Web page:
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Here's how to tackle those dreaded tasks that go against your personality type

Six expert tips that will help you jump on professional tasks that aren't in your wheelhouse — and get the job done.
Image: Smiling businesswoman with paperwork in meeting
Not sure how to tackle that dreaded to-do? Modeling your approach to a task after that of an esteemed colleague can help you build confidence. Hoxton/Ryan Lees / Getty Images/Hoxton

You probably know it's possible — even advantageous — to use your personality type to get ahead at work. But even if you’re lucky enough to have scored that dream job, there’s a strong chance you’ll also be saddled with a few professional tasks that go against your natural talents or tendencies. Introverts might have to present ideas or actually talk to people, while extroverts might occasionally be called upon to sit quietly, reflect and focus. Big picture idea people might have to do mundane tasks, while detail-oriented folks might have to brainstorm. You get the idea.

These kinds of tasks can even be more daunting if we don’t feel they’re terribly important: A 2018 study published by the “Journal for Career Assessment” found that participants said they do better or try harder at tasks that are meaningful.

Moving away from tasks we’re familiar with can be an uncomfortable experience, mainly because we face uncharted territory and can feel self-conscious about our lack of proficiency, says Amy Wrzesniewski, a professor at the Yale School of Management who researches how people make meaning of their work in difficult contexts. “People may lack confidence to tackle new tasks with which they have little experience or may have little skill,” she says.

So, how can we psych ourselves up, or mentally equip ourselves, to better tackle tasks that tend to go against the grain of what we bring to the table? Here are six ways to get the job done.

1. See new tasks as a growth opportunity

To conquer unfamiliar or uncomfortable tasks, a solution-driven mindset is key, says Josh Wand, CEO of ForceBrands, a recruitment firm for consumer products. “See them as a learning opportunity that gives you the chance to be more well-rounded, add value in other areas and grow within an organization,” says Wand. “Learning new tasks can be like going to the gym. If you do them five days in a row for a while, you’re going to get really good.”

2. Focus on the greater good

To psych yourself up for jobs that fall outside of your wheelhouse, Wrzesniewski advises connecting the task to the broader aims of your job, or your company. “For example, if someone actively avoids reconciling expenses in their role, but can come to see that work as essential to the long-term health of the institution, it can imbue less preferred tasks with the motivation needed to get it done,” she says.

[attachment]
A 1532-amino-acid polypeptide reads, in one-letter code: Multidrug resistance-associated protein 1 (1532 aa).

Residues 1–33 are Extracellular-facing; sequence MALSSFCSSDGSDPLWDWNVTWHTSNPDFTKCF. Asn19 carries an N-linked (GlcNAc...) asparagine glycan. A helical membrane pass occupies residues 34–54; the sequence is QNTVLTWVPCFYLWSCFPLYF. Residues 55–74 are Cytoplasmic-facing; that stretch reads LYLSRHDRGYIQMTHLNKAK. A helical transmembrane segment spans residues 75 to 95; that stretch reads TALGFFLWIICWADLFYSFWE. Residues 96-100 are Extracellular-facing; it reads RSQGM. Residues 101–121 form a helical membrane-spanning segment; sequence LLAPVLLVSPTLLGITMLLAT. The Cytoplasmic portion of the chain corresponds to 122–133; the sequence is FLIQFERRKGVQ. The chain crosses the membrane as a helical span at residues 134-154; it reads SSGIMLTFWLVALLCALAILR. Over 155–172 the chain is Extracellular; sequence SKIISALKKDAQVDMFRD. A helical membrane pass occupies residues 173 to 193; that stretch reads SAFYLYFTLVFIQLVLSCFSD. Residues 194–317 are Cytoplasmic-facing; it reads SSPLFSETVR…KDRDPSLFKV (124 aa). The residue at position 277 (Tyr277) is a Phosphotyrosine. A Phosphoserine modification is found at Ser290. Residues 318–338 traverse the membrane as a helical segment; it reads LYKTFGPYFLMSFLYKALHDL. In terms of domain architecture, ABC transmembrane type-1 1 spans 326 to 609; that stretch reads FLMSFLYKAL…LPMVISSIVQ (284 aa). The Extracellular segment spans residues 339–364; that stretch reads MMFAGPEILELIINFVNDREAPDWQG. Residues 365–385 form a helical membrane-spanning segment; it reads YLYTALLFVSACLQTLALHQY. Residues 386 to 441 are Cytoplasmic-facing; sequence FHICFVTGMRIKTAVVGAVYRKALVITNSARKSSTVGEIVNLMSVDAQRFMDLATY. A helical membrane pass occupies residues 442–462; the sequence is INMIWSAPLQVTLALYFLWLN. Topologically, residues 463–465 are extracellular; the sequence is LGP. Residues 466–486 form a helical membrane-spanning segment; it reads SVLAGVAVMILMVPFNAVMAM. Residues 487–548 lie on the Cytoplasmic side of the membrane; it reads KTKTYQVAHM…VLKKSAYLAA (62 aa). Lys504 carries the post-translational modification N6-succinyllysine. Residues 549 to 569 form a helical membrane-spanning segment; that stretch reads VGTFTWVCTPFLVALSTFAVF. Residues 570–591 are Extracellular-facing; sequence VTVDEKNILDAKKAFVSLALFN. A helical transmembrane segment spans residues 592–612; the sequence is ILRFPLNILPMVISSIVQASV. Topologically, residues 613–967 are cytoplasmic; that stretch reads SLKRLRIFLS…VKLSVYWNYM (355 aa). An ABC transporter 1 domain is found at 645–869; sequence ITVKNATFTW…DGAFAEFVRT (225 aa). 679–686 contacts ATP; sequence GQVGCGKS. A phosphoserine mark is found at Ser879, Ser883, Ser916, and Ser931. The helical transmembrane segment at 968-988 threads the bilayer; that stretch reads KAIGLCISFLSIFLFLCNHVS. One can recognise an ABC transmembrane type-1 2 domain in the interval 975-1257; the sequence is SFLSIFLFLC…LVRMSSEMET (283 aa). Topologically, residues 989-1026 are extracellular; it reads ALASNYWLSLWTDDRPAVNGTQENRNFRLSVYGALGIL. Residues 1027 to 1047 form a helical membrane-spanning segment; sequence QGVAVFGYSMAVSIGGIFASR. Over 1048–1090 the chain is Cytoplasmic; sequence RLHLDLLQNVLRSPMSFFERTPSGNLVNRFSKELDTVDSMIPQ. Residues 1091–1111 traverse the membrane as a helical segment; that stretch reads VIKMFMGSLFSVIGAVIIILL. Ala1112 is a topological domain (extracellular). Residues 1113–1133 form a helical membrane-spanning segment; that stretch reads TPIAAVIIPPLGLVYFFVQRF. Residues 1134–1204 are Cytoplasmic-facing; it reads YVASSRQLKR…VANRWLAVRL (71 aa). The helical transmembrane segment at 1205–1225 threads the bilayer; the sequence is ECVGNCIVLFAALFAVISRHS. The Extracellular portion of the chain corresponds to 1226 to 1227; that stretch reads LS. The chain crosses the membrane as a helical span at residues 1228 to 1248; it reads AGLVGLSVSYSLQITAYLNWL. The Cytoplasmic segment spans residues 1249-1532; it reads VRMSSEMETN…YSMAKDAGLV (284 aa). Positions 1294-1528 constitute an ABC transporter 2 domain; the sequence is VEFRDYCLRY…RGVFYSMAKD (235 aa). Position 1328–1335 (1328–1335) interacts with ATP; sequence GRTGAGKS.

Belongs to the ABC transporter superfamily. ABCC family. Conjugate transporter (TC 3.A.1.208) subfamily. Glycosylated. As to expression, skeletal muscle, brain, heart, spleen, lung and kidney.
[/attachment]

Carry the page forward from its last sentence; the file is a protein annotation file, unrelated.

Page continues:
3. Set expectations

Instead of shirking from tasks that are daunting because they are new or unfamiliar, be honest and set expectations with your colleagues, says Wand. “Like in life, you want to push yourself out of your comfort zone because that’s how you’re going to grow,” he says. “In any role you are in, there’s a learning curve to get better.”

4. Plan ahead

Say you’re an extrovert charged with taking on more detail-oriented tasks. Wand says one way to prepare for them is to get way ahead of them. “If you know there’s three things you can get accomplished when you’re productive and think clearly (either before work or after work), it helps. You can do the creative things after that but sometimes getting what you dread out of the way makes you see it’s not that hard,” says Wand.

5. Work by committee

Wrzesniewski says modeling your approach to a task after that of an esteemed colleague can help you build confidence. “Ask someone who seems to do the task with ease for their advice, to do a trial task with you, or if you can’t, watch a role model closely until you feel you could make your first attempt,” she says.

6. Seek out a mentor

When you’re faced with a steep learning curve, both Wand and Wrzesniewski say the guidance of a mentor can really help to see you through — even if it’s tough to ask at first. “Statistically I’ve seen that those willing to ask for help and seek out mentors are 40 percent more successful,” says Wand. “If there’s someone at work that you admire, you can approach them and say you value their opinion and guidance and would be so grateful for it. If they’re senior level, they’ve more than likely had people had people help them through the process also.”


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